At the SfAA, we embrace this challenge to work for a more just and inclusive world. We look forward to collaborating and connecting applied social scientists and others to address the urgent and important challenges that lasting change demands. Let us work together to make a just world.
April 14, 2020
Despite its human horror, disruptions to life as we know it, and uncertainty about the future, the current pandemic makes us realize the crucial relevance of global exchange: we are all affected and in many domains of daily life, including communication. Forced to forgo face-to-face annual meetings as pools of shared knowledge, we at the SfAA have learned that we can share much through virtual communication modes. This experience might change our means of communication in the future.
For the SfAA, which considers itself an international society for the applied social sciences, the impact of the pandemic on current modes of communication and exchange are phenomenal: virtual communication can allow for institutional and personal contacts with colleagues around the world, promote practices of social science application, and nurture cross-country collaboration in many forms. By international, we refer not to US researchers working abroad but, rather, to networks of researchers between and within countries aiming to advance knowledge beyond their own locales of practice, as well as to communicate their own local approaches.
The global scale of the current pandemic reminds us that we are all in this together. With the cancellation of our SfAA Annual Meeting, applied social scientists have been forced to forgo our usual rituals of connection and scholarly exchange. Yet, in the face of disruption and uncertainty, we have learned that we can communicate and connect with each other using virtual tools. For the SfAA, as an international society for the applied social sciences, this ‘turn’ to virtual communication represents an enormous opportunity to expand and strengthen our engagement with colleagues from around the world. This global engagement of applied social scientists is needed now more than ever, as a range of urgent and important challenges face people and communities around the world.
A recent virtual meeting of SfAA board members interested in promoting further internationalization arrived at consensus on the following statements:
(1) That applied social science is diverse as it is grounded in local contexts;
(2) That engaging many voices in multi-country dialogues will amplify knowledge as we learn from each other beyond this diversity;
(3) That international dialogue will help advance the production, use and dissemination of knowledge, both in general and grounded in local contexts; and
(4) That this type of engagement will result in actions geared at influencing policy-making both locally and world-wide.
In short, by doing what we know how to do, we will be best able to contribute to facing the pandemic and its economic, social and political consequences, while strengthening applied social science in the world.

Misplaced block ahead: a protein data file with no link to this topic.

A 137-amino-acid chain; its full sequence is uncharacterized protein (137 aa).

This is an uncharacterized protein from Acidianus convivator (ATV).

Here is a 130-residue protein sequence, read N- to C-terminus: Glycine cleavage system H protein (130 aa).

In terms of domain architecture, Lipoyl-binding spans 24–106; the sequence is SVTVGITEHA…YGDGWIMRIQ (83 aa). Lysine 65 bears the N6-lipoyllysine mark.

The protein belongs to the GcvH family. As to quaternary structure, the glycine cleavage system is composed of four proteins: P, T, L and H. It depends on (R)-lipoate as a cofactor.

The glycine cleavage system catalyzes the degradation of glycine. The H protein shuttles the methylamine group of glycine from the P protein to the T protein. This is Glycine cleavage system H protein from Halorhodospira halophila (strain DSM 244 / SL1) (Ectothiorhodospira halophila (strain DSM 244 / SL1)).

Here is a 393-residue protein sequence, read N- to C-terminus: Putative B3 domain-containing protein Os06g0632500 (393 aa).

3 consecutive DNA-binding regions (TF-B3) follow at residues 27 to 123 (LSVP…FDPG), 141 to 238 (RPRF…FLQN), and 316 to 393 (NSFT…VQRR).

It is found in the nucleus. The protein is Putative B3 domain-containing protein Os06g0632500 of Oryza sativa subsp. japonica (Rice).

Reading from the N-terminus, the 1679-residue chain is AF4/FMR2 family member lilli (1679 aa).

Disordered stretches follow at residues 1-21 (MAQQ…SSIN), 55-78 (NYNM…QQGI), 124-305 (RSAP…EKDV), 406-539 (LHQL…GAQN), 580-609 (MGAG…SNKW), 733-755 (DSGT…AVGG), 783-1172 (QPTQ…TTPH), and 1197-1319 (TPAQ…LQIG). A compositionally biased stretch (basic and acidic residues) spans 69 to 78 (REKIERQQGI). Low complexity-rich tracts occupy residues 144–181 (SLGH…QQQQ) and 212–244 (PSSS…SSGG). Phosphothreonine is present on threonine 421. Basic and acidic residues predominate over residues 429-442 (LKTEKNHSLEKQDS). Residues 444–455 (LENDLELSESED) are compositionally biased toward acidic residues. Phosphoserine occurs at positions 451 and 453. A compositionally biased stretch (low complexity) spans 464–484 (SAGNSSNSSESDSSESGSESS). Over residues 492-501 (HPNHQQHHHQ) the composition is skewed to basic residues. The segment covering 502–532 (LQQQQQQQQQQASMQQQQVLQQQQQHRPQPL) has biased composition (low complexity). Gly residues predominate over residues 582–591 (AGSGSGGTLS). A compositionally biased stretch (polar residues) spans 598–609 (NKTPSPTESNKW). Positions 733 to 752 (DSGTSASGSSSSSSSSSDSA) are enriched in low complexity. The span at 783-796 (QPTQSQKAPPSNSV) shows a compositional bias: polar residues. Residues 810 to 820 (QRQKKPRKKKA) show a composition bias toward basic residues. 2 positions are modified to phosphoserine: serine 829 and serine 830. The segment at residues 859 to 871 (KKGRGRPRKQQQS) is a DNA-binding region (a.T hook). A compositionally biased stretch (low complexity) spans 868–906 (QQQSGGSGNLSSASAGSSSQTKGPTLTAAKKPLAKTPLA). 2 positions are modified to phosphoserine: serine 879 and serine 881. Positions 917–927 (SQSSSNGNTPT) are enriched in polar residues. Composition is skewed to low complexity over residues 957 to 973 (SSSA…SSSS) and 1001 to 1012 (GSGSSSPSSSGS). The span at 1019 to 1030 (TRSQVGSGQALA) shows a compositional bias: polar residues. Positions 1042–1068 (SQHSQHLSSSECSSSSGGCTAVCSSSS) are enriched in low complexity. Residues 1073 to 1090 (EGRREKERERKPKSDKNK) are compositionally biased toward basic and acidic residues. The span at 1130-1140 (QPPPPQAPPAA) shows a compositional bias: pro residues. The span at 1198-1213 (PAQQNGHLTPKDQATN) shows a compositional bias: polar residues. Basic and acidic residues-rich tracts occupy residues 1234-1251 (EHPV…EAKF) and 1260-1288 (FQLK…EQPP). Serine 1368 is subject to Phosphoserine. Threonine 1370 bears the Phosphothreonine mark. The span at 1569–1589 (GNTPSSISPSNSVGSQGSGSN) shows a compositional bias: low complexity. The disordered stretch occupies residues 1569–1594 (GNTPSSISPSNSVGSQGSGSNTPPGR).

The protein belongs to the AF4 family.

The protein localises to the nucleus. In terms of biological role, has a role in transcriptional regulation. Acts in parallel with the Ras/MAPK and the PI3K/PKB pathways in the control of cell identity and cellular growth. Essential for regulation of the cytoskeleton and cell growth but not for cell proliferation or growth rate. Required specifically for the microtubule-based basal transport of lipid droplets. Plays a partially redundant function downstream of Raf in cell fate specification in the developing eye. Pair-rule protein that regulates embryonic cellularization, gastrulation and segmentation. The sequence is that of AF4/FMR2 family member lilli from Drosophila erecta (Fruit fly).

A CALL FOR A RAPID RESPONSE INITIATIVE FOR ACTION IN PANDEMIC TIMES
Our world has changed, and we are all implicated in global future-making
. We propose to host and/or facilitate international dialogues, including:
· Use SfAA as a networking platform to identify colleagues working in diverse settings as applied anthropologists
· Connect with these colleagues to strengthen the international base and activities of SfAA, and encourage more colleagues to participate in SfAA
· Propose, support and hold webinars, promoted by SfAA, to engage applied anthropologists in and outside the US
· Engage and coordinate activities with SfAA TIGs and partnering organizations with deep interest and expertise in these areas
· Solicit and prepare articles for all SfAA publications and virtual platforms on experiences in diverse settings
· Develop other ways to work together to connect applied social scientists worldwide.
Statement on Violence in Charlottesville, Virginia
August 15, 2017
The Society for Applied Anthropology strongly condemns the violence generated by racist hate groups in Charlottesville, VA. The values of SfAA include dignity, integrity, and worth of all peoples. We reaffirm our ongoing commitment to value human diversity in all its myriad forms, and we endorse the strong statement below issued by Ken Kimmell, President of the Union of Concerned Scientists:
“The racist rallies and bloodshed in Charlottesville this weekend are an echo of the darkest moments in American history. Extremists took to the streets in support of a racist and authoritarian ideology. Now, we have a duty to speak out against that ideology and its consequences. The bigotry and violence that threatened Charlottesville is unacceptable.
The torches, the chants, the weapons and the violence on display by these white supremacists were meant to send a message. They say to black and Latino communities, to immigrants and to religious minorities: you are not safe here, you do not belong here. Our leaders, and all of civil society, need to be loud and clear as they reject that message. We must stand in solidarity with those targeted by the forces of bigotry that rose in Charlottesville. We need to be on the side of equity, inclusion and justice, not racism and terror. …”
According to its founding principles of using social science knowledge and methods for the well-being for all of humanity in its diversity and fostering cross-cultural and racial understanding, the Society for Applied Anthropology strongly condemns the violent demonstrations held in Charllotteville, Virginia, USA. Such hate filled rhetoric and action directed against minorities in American Society should not be tolerated and we as social scientists will continue in our work to combat it.
Alexander (Sandy) Ervin
Society for Applied Anthropology
November 19, 2016
We as members of the Board of the Society for Applied Anthropology affirm our ongoing commitment to value human diversity in all its myriad forms and to encourage all of our members to provide safety and basic human rights for everyone.